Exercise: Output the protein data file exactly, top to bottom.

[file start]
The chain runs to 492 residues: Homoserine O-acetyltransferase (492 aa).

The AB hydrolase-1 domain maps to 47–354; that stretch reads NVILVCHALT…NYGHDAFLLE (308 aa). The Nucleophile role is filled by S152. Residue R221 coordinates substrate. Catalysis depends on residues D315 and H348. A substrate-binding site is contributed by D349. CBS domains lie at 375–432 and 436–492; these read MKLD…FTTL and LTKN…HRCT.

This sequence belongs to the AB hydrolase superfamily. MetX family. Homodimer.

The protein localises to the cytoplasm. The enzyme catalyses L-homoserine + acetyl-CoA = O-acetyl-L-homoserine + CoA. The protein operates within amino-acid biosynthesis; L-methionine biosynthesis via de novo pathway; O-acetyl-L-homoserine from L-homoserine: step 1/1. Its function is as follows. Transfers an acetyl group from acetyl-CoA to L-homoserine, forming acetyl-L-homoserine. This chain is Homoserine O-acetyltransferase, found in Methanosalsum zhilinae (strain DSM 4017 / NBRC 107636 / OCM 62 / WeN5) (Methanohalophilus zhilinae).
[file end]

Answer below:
The chain runs to 492 residues: Homoserine O-acetyltransferase (492 aa).

The AB hydrolase-1 domain maps to 47–354; that stretch reads NVILVCHALT…NYGHDAFLLE (308 aa). The Nucleophile role is filled by S152. Residue R221 coordinates substrate. Catalysis depends on residues D315 and H348. A substrate-binding site is contributed by D349. CBS domains lie at 375–432 and 436–492; these read MKLD…FTTL and LTKN…HRCT.

This sequence belongs to the AB hydrolase superfamily. MetX family. Homodimer.

The protein localises to the cytoplasm. The enzyme catalyses L-homoserine + acetyl-CoA = O-acetyl-L-homoserine + CoA. The protein operates within amino-acid biosynthesis; L-methionine biosynthesis via de novo pathway; O-acetyl-L-homoserine from L-homoserine: step 1/1. Its function is as follows. Transfers an acetyl group from acetyl-CoA to L-homoserine, forming acetyl-L-homoserine. This chain is Homoserine O-acetyltransferase, found in Methanosalsum zhilinae (strain DSM 4017 / NBRC 107636 / OCM 62 / WeN5) (Methanohalophilus zhilinae).